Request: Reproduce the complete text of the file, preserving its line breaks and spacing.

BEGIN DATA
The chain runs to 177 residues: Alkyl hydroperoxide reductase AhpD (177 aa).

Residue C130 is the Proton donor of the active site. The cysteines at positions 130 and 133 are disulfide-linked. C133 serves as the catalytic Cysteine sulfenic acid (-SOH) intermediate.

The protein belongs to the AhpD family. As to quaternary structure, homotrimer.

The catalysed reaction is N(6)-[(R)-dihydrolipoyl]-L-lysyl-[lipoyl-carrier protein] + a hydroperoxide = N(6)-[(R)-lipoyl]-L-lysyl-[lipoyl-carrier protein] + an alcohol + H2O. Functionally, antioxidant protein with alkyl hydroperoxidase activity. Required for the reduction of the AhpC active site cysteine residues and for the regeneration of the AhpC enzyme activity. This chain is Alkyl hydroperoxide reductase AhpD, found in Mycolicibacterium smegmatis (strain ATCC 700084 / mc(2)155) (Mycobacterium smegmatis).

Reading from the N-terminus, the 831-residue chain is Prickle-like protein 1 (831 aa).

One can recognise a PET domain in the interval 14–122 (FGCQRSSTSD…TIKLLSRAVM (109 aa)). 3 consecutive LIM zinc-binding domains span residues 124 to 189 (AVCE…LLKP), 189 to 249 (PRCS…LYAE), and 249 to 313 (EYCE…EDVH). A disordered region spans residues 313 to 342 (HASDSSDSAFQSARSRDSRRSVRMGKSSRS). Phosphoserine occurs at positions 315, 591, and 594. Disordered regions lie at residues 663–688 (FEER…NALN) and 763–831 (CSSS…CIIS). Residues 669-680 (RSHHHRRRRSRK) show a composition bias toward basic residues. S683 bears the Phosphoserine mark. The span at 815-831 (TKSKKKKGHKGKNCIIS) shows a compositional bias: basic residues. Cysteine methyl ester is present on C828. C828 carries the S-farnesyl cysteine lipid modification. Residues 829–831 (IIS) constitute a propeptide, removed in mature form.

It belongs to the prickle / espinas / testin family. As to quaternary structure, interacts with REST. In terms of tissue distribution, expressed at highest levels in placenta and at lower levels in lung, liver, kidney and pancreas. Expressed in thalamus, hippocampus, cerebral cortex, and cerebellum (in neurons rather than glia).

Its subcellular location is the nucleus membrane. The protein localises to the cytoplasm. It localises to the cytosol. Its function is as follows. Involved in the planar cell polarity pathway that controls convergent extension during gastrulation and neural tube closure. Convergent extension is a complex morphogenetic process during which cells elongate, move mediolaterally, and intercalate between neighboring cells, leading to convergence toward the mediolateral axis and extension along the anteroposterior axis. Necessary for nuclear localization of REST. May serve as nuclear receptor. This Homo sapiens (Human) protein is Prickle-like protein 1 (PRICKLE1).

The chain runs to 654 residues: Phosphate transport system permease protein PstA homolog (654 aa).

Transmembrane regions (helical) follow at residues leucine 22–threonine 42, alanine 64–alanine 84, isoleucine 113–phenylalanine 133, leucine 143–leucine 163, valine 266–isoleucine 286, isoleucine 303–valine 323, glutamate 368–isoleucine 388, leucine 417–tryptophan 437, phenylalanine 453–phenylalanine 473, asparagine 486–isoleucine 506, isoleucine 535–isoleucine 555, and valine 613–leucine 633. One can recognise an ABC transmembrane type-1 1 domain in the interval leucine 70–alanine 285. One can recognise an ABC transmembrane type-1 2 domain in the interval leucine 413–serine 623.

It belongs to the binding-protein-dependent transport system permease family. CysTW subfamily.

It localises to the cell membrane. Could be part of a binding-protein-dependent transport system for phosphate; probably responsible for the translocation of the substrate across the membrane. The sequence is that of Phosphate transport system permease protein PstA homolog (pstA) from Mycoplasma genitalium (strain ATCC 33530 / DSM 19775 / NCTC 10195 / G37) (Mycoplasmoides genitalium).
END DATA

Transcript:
The chain runs to 177 residues: Alkyl hydroperoxide reductase AhpD (177 aa).

Residue C130 is the Proton donor of the active site. The cysteines at positions 130 and 133 are disulfide-linked. C133 serves as the catalytic Cysteine sulfenic acid (-SOH) intermediate.

The protein belongs to the AhpD family. As to quaternary structure, homotrimer.

The catalysed reaction is N(6)-[(R)-dihydrolipoyl]-L-lysyl-[lipoyl-carrier protein] + a hydroperoxide = N(6)-[(R)-lipoyl]-L-lysyl-[lipoyl-carrier protein] + an alcohol + H2O. Functionally, antioxidant protein with alkyl hydroperoxidase activity. Required for the reduction of the AhpC active site cysteine residues and for the regeneration of the AhpC enzyme activity. This chain is Alkyl hydroperoxide reductase AhpD, found in Mycolicibacterium smegmatis (strain ATCC 700084 / mc(2)155) (Mycobacterium smegmatis).

Reading from the N-terminus, the 831-residue chain is Prickle-like protein 1 (831 aa).

One can recognise a PET domain in the interval 14–122 (FGCQRSSTSD…TIKLLSRAVM (109 aa)). 3 consecutive LIM zinc-binding domains span residues 124 to 189 (AVCE…LLKP), 189 to 249 (PRCS…LYAE), and 249 to 313 (EYCE…EDVH). A disordered region spans residues 313 to 342 (HASDSSDSAFQSARSRDSRRSVRMGKSSRS). Phosphoserine occurs at positions 315, 591, and 594. Disordered regions lie at residues 663–688 (FEER…NALN) and 763–831 (CSSS…CIIS). Residues 669-680 (RSHHHRRRRSRK) show a composition bias toward basic residues. S683 bears the Phosphoserine mark. The span at 815-831 (TKSKKKKGHKGKNCIIS) shows a compositional bias: basic residues. Cysteine methyl ester is present on C828. C828 carries the S-farnesyl cysteine lipid modification. Residues 829–831 (IIS) constitute a propeptide, removed in mature form.

It belongs to the prickle / espinas / testin family. As to quaternary structure, interacts with REST. In terms of tissue distribution, expressed at highest levels in placenta and at lower levels in lung, liver, kidney and pancreas. Expressed in thalamus, hippocampus, cerebral cortex, and cerebellum (in neurons rather than glia).

Its subcellular location is the nucleus membrane. The protein localises to the cytoplasm. It localises to the cytosol. Its function is as follows. Involved in the planar cell polarity pathway that controls convergent extension during gastrulation and neural tube closure. Convergent extension is a complex morphogenetic process during which cells elongate, move mediolaterally, and intercalate between neighboring cells, leading to convergence toward the mediolateral axis and extension along the anteroposterior axis. Necessary for nuclear localization of REST. May serve as nuclear receptor. This Homo sapiens (Human) protein is Prickle-like protein 1 (PRICKLE1).

The chain runs to 654 residues: Phosphate transport system permease protein PstA homolog (654 aa).

Transmembrane regions (helical) follow at residues leucine 22–threonine 42, alanine 64–alanine 84, isoleucine 113–phenylalanine 133, leucine 143–leucine 163, valine 266–isoleucine 286, isoleucine 303–valine 323, glutamate 368–isoleucine 388, leucine 417–tryptophan 437, phenylalanine 453–phenylalanine 473, asparagine 486–isoleucine 506, isoleucine 535–isoleucine 555, and valine 613–leucine 633. One can recognise an ABC transmembrane type-1 1 domain in the interval leucine 70–alanine 285. One can recognise an ABC transmembrane type-1 2 domain in the interval leucine 413–serine 623.

It belongs to the binding-protein-dependent transport system permease family. CysTW subfamily.

It localises to the cell membrane. Could be part of a binding-protein-dependent transport system for phosphate; probably responsible for the translocation of the substrate across the membrane. The sequence is that of Phosphate transport system permease protein PstA homolog (pstA) from Mycoplasma genitalium (strain ATCC 33530 / DSM 19775 / NCTC 10195 / G37) (Mycoplasmoides genitalium).